France and Spain did not recognize the Republic and collaborated to destroy it. They sent in 200,000 soldiers, forcing Abd el-Krim to surrender in 1926. He was exiled in the Pacific until 1947. Morocco became quiet, and in 1936 became the base from which Francisco Franco launched the fascist coup of July 1936.[13]

In 1921, local Rifians, under the leadership of Abd el-Krim, crushed a Spanish offensive led by General Manuel Fernández Silvestre at the Battle of Annual, and soon after declared the creation of an independent republic on 18 September 1921.[14] The republic was formally constituted in 1923, with Abd el-Krim as head of state, and Ben Hajj Hatmi as prime minister.[15]

Abd el-Krim handed the Spanish numerous defeats, driving them back to coastal outposts. With the war ongoing, he sent diplomatic representatives to London and Paris, in an ultimately futile attempt to establish legitimate diplomatic relations with other European powers.[citation needed]

In late 1925, the French and Spanish created a joint task force of 500,000 men, supported by tanks and aircraft.[16] After 1923, the Spanish employed the use of chemical weapons imported from Germany.[17] The Republic was dissolved by Spanish and French occupation forces on 27 May 1926, but many Rif guerrillas continued to fight until 1927.[18]

Abd-el-Krim boarding a Fez-Tangier train in 1926 on his way to exile in the Indian Ocean island of Réunion

In April 1925, Abd el-Krim proclaimed the independent Republic in the Rif region of Spanish Morocco.[19] He advanced south into French Morocco, defeating French forces and threatening the capital, Fes.[20] The resident-general, Hubert Lyautey, was replaced as military commander by Philippe Pétain on 3 September 1925.[21] On 11 October 1925, Théodore Steeg replaced Lyautey as resident-general with the mandate of restoring peace and making the transition from military to civilian government.[22] Lyautey received very little recognition for his achievement in securing Morocco as a colony.[23] Steeg would have been willing to give autonomy to the people of the Rif, but was overruled by the army.[24]

Abd el-Krim surrendered to Philippe Pétain on 26 May 1926 and was deported to Réunion in the Indian Ocean, where he was held until 1947.[25] Théodore Steeg said Abd el Krim is a great leader and national and folk hero, but Abd el Krim wanted "neither [to be] exalted nor humiliated, but in time forgotten."[26]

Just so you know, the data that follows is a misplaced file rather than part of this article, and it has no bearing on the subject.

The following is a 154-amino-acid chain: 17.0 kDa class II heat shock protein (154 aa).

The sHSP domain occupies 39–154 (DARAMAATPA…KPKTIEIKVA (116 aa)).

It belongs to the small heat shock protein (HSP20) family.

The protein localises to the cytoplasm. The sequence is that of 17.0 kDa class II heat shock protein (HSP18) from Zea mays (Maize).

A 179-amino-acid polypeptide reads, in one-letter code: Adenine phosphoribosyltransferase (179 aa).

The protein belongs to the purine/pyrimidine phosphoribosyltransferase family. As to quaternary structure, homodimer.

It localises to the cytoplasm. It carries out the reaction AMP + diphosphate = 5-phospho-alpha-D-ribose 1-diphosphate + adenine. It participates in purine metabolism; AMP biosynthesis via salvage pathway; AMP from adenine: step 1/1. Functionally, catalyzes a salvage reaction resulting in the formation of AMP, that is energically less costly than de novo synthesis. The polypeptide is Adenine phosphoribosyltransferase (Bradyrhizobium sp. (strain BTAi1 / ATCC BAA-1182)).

See also

References

  1. ^ Day, Richard B.; Gaido, Daniel (2011-11-25). Discovering Imperialism: Social Democracy to World War I. BRILL. p. 549. ISBN 978-9004201569. Retrieved 14 September 2016.
  2. ^ Wyrtzen, Jonathan (2016-02-19). Making Morocco: Colonial Intervention and the Politics of Identity. Cornell University Press. p. 183. ISBN 9781501704246. Retrieved 14 September 2016.
  3. ^ Hall, John G.; Publishing, Chelsea House (2002). North Africa. Infobase Publishing. p. 62. ISBN 9780791057469. Retrieved 14 September 2016.
  4. ^ a b "Morocco - Decline of traditional government (1830–1912) | Britannica". www.britannica.com. Retrieved 2023-05-08.
  5. ^ a b c d e f g Bennis, Samir (1 March 2023). "What Moroccan Schools Do Not Teach About the Toxic Legacy of France's Protectorate". moroccoworldnews.com. Retrieved 2023-05-08.
  6. ^ a b c "Francia 3 (1975)". francia.digitale-sammlungen.de. Retrieved 2023-05-08.
  7. ^ Saro Gandarillas 1993, p. 121.
  8. ^ "Périple autour des îles Jaâfarines". Le 360 Français (in French). Retrieved 2023-02-21.
  9. ^ León Rojas 2018, p. 50.
  10. ^ Ramos Oliver (2013), p. 176.
  11. ^ Clark 2013, p. 205.
  12. ^ Daudin, Pascal (13 December 2022). "The Rif War: A forgotten war?". International Review of the Red Cross. 105 (923): 920. doi:10.1017/S1816383122001023. Retrieved 22 November 2023.
  13. ^ Alexander Mikaberidze (2011). Conflict and Conquest in the Islamic World: A Historical Encyclopedia. ABC-CLIO. p. 15. ISBN 978-1598843361.
  14. ^ David S. Woolman, Rebels in the Rif: Abd El Krim and the Rif Rebellion (Stanford University Press, 1968), p. 96
  15. ^ "Morocco - The Spanish Zone". Encyclopedia Britannica. Retrieved 2020-08-11.
  16. ^ Slavin, David H. (Jan 1991), "The French Left and the Rif War, 1924–25: Racism and the Limits of Internationalism", Journal of Contemporary History, 26 (1): 5–32, doi:10.1177/002200949102600101, JSTOR 260628, S2CID 162339547
  17. ^ Rudibert Kunz: "Con ayuda del más dañino de todos los gases" – Der Gaskrieg gegen die Rif-Kabylen in Spanisch-Marokko in Irmtrud Wojak/Susanne Meinl (eds.): Völkermord und Kriegsverbrechen in der ersten Hälfte des 20. Jahrhunderts, Frankfurt/Main 2004, pp. 153–191 (here: 169–185).
  18. ^ "Abd el-Krim – Adb el-Krim during the Rif War". Encyclopedia Britannica. Retrieved 2020-08-11.
  19. ^ Lepage 2008, p. 125.
  20. ^ Lepage 2008, p. 126.
  21. ^ Griffiths 2011, p. 111.
  22. ^ Jolly 1977.
  23. ^ Woolman 1968, p. 195.
  24. ^ Griffiths 2011, p. 113.
  25. ^ Ansprenger 1989, pp. 88–89.
  26. ^ Woolman 1968, p. 208.

Sources

35°12′N 3°55′W / 35.200°N 3.917°W / 35.200; -3.917